- Let's face it: Despite the greeting-card companies' efforts to convince us otherwise, February is the absolute armpit of the calendar year. But if you're sitting underneath your happy lamp, swathed in layers of post-Christmas fat and long underwear, and thinking that things couldn't get any worse, take heart—at least you're not a politician in Georgia this week.
- Late last month, normally temperate Atlanta was brought to its knees by a couple of inches of snow, a k a Winter Storm Leon. A massive traffic jam left commuters in their cars for hours and hours (almost a full day in some cases) and children were forced to sleep at school—not your run-of-the-mill weather inconveniences. And the state's politicians got caught with their snow pants down; according to the Atlanta Journal-Constitution, Governor Nathan Deal's office began asking questions about the storm 24 hours in advance, but nothing came of the inquiries. Whoops.
- This week, when the weather oracles started predicting that Winter Storm Pax would be pummeling Georgia and other parts of the South starting Wednesday, Deal and Atlanta Mayor Kasim Reed took the proactive approach, holding a press conference, declaring a state of emergency in 88 counties, and urging residents to telecommute. But who knows if it's too late for the mayor and governor's political careers—happy-go-lucky Al Roker basically called Deal and Reed cheap incompetants on the Today Show for not taking precautions with the roads, and The New Yorker predicted that Reed, a rising political star, would take a tumble. Deal, who is up for re-election this year, could take a hit as well; the Democratic Governors Association has already made a commercial gutting Deal for his handling of the storm. They wouldn't be the first pols to be unmade by snow.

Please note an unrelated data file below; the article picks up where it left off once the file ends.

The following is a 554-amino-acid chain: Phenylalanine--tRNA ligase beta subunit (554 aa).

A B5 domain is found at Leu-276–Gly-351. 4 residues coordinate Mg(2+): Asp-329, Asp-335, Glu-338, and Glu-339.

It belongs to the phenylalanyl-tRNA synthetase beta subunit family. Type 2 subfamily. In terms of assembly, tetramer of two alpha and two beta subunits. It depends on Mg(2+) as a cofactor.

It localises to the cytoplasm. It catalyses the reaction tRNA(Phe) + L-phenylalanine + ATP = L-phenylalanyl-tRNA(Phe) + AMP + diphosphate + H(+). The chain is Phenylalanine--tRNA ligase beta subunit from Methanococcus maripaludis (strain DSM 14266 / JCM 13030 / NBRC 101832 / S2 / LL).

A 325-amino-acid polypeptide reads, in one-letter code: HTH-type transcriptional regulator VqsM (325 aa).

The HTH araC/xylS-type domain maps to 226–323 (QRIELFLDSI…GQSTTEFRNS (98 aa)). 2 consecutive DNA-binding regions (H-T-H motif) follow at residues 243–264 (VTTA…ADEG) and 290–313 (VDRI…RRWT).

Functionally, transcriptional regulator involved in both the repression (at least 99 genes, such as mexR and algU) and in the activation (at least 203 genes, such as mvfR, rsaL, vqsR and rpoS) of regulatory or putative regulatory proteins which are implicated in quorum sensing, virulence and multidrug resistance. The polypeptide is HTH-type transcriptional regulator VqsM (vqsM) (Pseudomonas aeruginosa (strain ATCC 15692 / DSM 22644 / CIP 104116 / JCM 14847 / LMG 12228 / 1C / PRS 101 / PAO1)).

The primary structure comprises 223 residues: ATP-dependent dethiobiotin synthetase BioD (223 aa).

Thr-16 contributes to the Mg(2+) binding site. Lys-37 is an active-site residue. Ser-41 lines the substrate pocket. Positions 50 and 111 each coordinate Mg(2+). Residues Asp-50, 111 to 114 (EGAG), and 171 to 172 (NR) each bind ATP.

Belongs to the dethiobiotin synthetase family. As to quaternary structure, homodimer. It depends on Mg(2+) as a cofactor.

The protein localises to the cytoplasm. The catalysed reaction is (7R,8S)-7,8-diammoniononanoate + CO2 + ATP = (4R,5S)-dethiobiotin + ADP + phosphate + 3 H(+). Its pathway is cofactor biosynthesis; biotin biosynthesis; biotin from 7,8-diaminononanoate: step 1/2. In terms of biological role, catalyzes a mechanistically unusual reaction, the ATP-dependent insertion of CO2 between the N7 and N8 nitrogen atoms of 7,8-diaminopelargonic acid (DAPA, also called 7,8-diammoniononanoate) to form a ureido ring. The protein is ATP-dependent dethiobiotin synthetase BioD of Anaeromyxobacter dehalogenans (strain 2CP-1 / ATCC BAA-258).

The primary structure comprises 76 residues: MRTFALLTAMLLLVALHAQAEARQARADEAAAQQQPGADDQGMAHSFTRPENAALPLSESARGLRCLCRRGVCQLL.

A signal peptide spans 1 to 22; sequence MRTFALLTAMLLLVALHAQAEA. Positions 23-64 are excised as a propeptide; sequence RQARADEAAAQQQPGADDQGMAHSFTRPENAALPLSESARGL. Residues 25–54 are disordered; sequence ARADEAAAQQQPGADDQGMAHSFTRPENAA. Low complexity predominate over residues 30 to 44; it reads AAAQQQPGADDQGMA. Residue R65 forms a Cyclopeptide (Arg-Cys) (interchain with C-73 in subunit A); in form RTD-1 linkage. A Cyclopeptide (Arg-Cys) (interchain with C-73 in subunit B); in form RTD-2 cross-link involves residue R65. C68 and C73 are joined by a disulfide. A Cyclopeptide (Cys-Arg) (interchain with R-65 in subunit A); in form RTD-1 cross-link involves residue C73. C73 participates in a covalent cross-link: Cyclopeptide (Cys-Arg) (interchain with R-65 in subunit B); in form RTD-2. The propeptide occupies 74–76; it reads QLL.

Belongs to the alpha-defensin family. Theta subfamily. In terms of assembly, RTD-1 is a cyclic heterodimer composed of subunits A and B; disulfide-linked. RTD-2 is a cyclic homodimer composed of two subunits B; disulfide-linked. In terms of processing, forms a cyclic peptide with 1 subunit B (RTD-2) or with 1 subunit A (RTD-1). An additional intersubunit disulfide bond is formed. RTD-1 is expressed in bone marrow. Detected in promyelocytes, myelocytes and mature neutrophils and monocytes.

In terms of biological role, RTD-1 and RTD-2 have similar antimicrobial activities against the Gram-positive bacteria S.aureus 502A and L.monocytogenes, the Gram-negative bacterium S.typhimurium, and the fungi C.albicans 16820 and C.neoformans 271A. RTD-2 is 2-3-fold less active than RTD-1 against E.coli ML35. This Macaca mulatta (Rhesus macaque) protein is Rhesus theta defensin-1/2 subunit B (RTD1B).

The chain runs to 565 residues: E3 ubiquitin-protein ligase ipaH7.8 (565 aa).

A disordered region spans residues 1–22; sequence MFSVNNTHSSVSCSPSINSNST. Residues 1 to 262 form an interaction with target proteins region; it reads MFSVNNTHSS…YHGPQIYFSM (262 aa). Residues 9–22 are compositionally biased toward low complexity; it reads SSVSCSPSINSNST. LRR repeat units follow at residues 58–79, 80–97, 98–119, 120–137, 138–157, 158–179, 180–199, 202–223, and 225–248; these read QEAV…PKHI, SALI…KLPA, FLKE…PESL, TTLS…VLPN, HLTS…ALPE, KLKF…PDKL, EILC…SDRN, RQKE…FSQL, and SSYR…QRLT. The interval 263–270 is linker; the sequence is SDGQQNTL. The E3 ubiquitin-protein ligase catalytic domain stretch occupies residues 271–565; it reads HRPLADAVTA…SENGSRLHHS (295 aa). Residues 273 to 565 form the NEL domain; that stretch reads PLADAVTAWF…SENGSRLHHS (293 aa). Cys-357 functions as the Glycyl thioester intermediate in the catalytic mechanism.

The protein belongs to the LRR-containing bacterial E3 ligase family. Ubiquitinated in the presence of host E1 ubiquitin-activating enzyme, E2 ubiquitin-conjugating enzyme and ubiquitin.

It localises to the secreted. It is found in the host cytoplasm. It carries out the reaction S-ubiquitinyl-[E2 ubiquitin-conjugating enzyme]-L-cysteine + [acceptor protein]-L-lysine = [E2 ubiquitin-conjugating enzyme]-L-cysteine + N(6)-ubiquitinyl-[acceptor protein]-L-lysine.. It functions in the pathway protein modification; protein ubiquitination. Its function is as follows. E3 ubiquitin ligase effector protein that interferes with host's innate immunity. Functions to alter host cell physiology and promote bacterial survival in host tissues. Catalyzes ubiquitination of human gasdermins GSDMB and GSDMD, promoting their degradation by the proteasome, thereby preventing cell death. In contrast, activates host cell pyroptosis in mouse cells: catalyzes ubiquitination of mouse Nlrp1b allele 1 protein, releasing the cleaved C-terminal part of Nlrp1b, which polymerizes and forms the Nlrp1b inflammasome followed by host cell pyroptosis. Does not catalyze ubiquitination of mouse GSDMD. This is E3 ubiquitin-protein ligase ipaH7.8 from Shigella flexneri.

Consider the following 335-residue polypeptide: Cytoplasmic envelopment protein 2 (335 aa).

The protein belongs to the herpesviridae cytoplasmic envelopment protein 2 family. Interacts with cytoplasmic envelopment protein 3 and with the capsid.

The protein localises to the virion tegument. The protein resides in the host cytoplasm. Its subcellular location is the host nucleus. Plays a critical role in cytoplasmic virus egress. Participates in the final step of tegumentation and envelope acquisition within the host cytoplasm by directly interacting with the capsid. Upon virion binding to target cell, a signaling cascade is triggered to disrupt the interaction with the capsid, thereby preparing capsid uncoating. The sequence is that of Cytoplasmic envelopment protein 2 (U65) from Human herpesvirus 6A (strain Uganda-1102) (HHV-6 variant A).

- Chicago mayors know all too well what a fumble on winter weather can do to a career. In 1979, a blizzard dropped almost 19 inches of snow on the city. Mayor Michael Bilandic wasn't up to the task of clearing the roads—he went on to lose his primary challenge to an upstart candidate.
- Newly elected New York City Mayor Bill de Blasio of Sandanista-supporting fame did little to endear himself to Upper East Siders, who were perhaps naturally suspicious of the Brooklyn-proud mayor, when he left the neighborhood with less-than-adequate snow-removal support. De Blasio later apologized.
- In late 2010, then-New York City Mayor Michael Bloomberg took some flack for very likely being at his vacation home in Bermuda during a wing-dinger of a snowstorm. Already into his third and last term as mayor and richer than sin, it did not seem to matter very much to Mike.
- But when Denver was hit by huge blizzard that shut the city down for days in 1982, it mattered to Mayor Bill McNichols. He took the blame for the city's blizzard blunder and lost his 1983 re-election bid.
- Former Washington, D.C. mayor Adrian Fenty's handling of the "Snowpocolypse" of 2010 may have played some role in his primary-election loss, though lack of attention to snow details didn't seem to derail one of his predecessors, Marion Barry—he had other problems to deal with.
- What seems certain is that during winter storm season, politicians along with the rest of us plebes are screaming to the heavens, "Jesus, make it warm!"
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